Now all roads lead to France and heavy is the tread
Of the living; but the dead returning lightly dance.
Edward Thomas, Roads

Tuesday, April 29, 2014

Harry's War: The Great War Diary of Harry Drinkwater — Reviewed by Jane Mattisson Ekstam

Harry's War: The Great War Diary of Harry Drinkwater
Jon Cooksey and David Griffiths (eds.)
London, Ebury Press, 2013

Harry Drinkwater's diary is a testament to one man's attempt to maintain his humanity throughout the war, both in battle and while waiting patiently in the trenches. Covering the full period of the war, Drinkwater's diary provides rare insights into conditions at the front, the conduct of major battles, and the hopes and fears of the ordinary soldier. As the war progressed, Drinkwater's tone developed and became stronger and more passionate. As Jon Cooksey (ed.) writes in his introduction, the diaries contain "vivid personal descriptions of the brutal vagaries of war written in real time on the battlefields, charting, with a fresh candour and honesty, the mixed fortunes which befell Harry and the men with whom he lived and served."

Drinkwater's diary entries transport one to the very heart of the action, recording details of mud, cold, fear, smells, and the scent of spilled blood. They also describe the transformation of a private soldier to a commissioned officer, showing how Harry moved from being a private soldier taking orders to an officer giving orders, yet he reveals time and time again that he has not forgotten what it was like to be on the receiving end of orders.

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Harry's War is a series of scenes which, unlike many World War One diaries, does not end abruptly with the writer's death. In contrast to many survivors of the war, Drinkwater did not bury his feelings and refuse to talk about his experiences; instead, he revised his diary and recorded his feelings in detail. Cooksey argues that Drinkwater's diary is "one of the most potent of all those that have yet emerged from the First World War. It will carry far into the next 100 years." As the reader progresses through Harry's War, the truth of this assertion becomes increasingly convincing.

The nine chapters — dealing with enlistment, the Somme, Arras, return to the Somme, French Flanders, promotion, Passchendaele, Italy, and Lys respectively — are introduced by a short historical context enabling the reader to better understand Drinkwater's observations. Many of the diary entries are unusually lengthy, some being up to five pages long. A case in point is the entry for Tuesday 5 September 1916, which is four pages long, and in which Drinkwater describes in graphic detail his situation at the Somme:

My position was secure as long as I lay in the bottom of the shell-hole but I was exposed to fire on my right. To attempt to go forward under the circumstances would have been absurd. I was carrying part of the Lewis gun and had no idea where the team was. To make for our line was risky; I had been watching some of our fellows try to do so and they were lying about over the ground, shot through the back, so I lay down beside the German. I found myself covered in maggots, and as best as I was able I covered him with dirt but I could not keep the smell down. So I lit my pipe and blew the smoke into my haversack.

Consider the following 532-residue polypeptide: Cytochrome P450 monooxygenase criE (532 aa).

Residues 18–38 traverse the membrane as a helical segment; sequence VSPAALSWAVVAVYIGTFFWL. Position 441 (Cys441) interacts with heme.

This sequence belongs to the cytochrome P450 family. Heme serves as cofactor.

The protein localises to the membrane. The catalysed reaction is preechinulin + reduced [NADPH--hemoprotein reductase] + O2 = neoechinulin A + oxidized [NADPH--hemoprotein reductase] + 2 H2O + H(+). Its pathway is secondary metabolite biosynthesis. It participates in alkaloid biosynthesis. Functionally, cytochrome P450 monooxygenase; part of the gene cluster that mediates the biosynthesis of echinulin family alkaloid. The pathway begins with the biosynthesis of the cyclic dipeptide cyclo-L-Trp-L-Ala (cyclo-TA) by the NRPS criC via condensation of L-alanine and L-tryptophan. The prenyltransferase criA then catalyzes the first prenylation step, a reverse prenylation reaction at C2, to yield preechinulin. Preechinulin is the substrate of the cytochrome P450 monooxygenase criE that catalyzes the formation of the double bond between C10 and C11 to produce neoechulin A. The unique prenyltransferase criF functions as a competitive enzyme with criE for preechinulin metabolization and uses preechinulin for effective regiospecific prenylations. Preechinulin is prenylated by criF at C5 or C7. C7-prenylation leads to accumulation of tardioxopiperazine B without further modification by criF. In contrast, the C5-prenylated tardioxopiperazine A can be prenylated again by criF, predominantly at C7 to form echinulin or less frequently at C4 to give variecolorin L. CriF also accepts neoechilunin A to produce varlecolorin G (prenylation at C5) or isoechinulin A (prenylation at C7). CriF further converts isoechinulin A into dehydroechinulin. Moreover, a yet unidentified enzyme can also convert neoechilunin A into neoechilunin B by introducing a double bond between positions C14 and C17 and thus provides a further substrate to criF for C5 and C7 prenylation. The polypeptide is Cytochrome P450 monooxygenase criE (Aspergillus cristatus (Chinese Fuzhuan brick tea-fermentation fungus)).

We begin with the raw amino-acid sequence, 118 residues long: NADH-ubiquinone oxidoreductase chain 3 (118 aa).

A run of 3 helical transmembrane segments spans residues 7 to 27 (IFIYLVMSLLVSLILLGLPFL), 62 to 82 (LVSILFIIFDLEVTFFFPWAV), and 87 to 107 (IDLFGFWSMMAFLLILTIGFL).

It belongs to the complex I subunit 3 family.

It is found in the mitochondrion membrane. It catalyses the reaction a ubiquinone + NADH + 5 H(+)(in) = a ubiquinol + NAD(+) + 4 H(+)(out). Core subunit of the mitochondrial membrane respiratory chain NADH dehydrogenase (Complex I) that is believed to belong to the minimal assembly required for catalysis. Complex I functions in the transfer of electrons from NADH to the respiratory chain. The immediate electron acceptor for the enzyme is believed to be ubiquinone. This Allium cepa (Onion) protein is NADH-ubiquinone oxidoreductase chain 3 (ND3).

Harry Drinkwater, Soldier of the King

Harry Drinkwater died in 1978. His death and his contributions to our understanding of World War One were noted by many British newspapers, including the Mail Online, whose article on Drinkwater contains a number of extracts from his diary as well as some photographs 

Edited by a leading military historian (Jon Cooksey) and by an author, former soldier, and collector of militaria (David Griffiths, who is also the owner of Drinkwater's diary), Harry's War: The Great War Diary of Harry Drinkwater is a unique account that tells a personal story that has been "silent" for a hundred years. Interspersed with black and white photographs, it brings the horrors as well as the rare pleasures of war to life in intricate detail. It also tells the story of an extraordinary man who should , in fact, never have enlisted (he was half an inch too short) but who was ultimately to be awarded the Military Cross.  

Dubbed by Roderick Suddaby, former keeper of the Department of Documents at the Imperial War Museum as "one of the best diaries of the First World War," Drinkwater's diary is to be published fittingly on the eve of the centenary of the outbreak of World War One. "Harry's war" is a war shared by many, but few have been able to describe it in such detail, with such sincerity and over the entire length of the war.

Jane Mattisson Ekstam


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